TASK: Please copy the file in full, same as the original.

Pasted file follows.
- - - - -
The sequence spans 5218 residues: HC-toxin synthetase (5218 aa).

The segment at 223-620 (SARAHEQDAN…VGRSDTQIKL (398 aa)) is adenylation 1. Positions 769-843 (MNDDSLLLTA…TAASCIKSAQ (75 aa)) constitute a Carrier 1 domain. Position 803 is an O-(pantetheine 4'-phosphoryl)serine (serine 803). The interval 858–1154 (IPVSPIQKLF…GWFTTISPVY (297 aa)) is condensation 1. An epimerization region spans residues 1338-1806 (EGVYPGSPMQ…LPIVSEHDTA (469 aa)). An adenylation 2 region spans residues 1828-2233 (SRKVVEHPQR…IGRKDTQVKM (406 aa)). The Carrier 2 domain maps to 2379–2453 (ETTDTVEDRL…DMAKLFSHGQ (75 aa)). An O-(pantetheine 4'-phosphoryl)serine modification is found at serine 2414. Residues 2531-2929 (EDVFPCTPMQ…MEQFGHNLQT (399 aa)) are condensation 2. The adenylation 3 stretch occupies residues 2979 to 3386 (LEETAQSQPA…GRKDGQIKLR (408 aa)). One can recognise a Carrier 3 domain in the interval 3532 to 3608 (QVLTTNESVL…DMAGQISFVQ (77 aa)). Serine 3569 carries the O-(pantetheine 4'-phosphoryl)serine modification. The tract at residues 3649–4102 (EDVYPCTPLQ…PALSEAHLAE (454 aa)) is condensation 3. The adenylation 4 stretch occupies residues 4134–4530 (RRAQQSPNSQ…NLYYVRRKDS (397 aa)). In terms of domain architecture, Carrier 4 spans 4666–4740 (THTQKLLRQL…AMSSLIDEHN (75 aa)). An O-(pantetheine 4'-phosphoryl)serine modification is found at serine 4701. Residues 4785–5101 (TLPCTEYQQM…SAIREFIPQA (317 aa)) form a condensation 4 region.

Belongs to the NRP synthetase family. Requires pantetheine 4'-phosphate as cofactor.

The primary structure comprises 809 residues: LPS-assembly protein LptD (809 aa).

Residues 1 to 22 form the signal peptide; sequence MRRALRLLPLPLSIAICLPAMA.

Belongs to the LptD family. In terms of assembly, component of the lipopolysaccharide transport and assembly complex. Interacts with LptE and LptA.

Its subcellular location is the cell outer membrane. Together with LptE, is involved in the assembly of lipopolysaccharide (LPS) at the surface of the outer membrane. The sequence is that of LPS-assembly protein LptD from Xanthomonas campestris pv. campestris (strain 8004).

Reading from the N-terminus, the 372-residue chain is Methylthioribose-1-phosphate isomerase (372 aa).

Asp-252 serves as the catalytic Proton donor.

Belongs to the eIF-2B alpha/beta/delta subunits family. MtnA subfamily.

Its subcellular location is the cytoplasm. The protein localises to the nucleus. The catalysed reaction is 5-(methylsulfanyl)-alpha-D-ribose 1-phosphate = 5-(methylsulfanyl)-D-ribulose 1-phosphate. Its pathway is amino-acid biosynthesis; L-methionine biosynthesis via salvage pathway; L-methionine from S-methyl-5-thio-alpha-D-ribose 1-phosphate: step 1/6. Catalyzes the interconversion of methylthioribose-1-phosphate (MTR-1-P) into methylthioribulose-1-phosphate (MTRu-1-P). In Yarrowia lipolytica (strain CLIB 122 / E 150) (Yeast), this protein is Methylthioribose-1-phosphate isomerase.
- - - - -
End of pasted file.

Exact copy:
The sequence spans 5218 residues: HC-toxin synthetase (5218 aa).

The segment at 223-620 (SARAHEQDAN…VGRSDTQIKL (398 aa)) is adenylation 1. Positions 769-843 (MNDDSLLLTA…TAASCIKSAQ (75 aa)) constitute a Carrier 1 domain. Position 803 is an O-(pantetheine 4'-phosphoryl)serine (serine 803). The interval 858–1154 (IPVSPIQKLF…GWFTTISPVY (297 aa)) is condensation 1. An epimerization region spans residues 1338-1806 (EGVYPGSPMQ…LPIVSEHDTA (469 aa)). An adenylation 2 region spans residues 1828-2233 (SRKVVEHPQR…IGRKDTQVKM (406 aa)). The Carrier 2 domain maps to 2379–2453 (ETTDTVEDRL…DMAKLFSHGQ (75 aa)). An O-(pantetheine 4'-phosphoryl)serine modification is found at serine 2414. Residues 2531-2929 (EDVFPCTPMQ…MEQFGHNLQT (399 aa)) are condensation 2. The adenylation 3 stretch occupies residues 2979 to 3386 (LEETAQSQPA…GRKDGQIKLR (408 aa)). One can recognise a Carrier 3 domain in the interval 3532 to 3608 (QVLTTNESVL…DMAGQISFVQ (77 aa)). Serine 3569 carries the O-(pantetheine 4'-phosphoryl)serine modification. The tract at residues 3649–4102 (EDVYPCTPLQ…PALSEAHLAE (454 aa)) is condensation 3. The adenylation 4 stretch occupies residues 4134–4530 (RRAQQSPNSQ…NLYYVRRKDS (397 aa)). In terms of domain architecture, Carrier 4 spans 4666–4740 (THTQKLLRQL…AMSSLIDEHN (75 aa)). An O-(pantetheine 4'-phosphoryl)serine modification is found at serine 4701. Residues 4785–5101 (TLPCTEYQQM…SAIREFIPQA (317 aa)) form a condensation 4 region.

Belongs to the NRP synthetase family. Requires pantetheine 4'-phosphate as cofactor.

The primary structure comprises 809 residues: LPS-assembly protein LptD (809 aa).

Residues 1 to 22 form the signal peptide; sequence MRRALRLLPLPLSIAICLPAMA.

Belongs to the LptD family. In terms of assembly, component of the lipopolysaccharide transport and assembly complex. Interacts with LptE and LptA.

Its subcellular location is the cell outer membrane. Together with LptE, is involved in the assembly of lipopolysaccharide (LPS) at the surface of the outer membrane. The sequence is that of LPS-assembly protein LptD from Xanthomonas campestris pv. campestris (strain 8004).

Reading from the N-terminus, the 372-residue chain is Methylthioribose-1-phosphate isomerase (372 aa).

Asp-252 serves as the catalytic Proton donor.

Belongs to the eIF-2B alpha/beta/delta subunits family. MtnA subfamily.

Its subcellular location is the cytoplasm. The protein localises to the nucleus. The catalysed reaction is 5-(methylsulfanyl)-alpha-D-ribose 1-phosphate = 5-(methylsulfanyl)-D-ribulose 1-phosphate. Its pathway is amino-acid biosynthesis; L-methionine biosynthesis via salvage pathway; L-methionine from S-methyl-5-thio-alpha-D-ribose 1-phosphate: step 1/6. Catalyzes the interconversion of methylthioribose-1-phosphate (MTR-1-P) into methylthioribulose-1-phosphate (MTRu-1-P). In Yarrowia lipolytica (strain CLIB 122 / E 150) (Yeast), this protein is Methylthioribose-1-phosphate isomerase.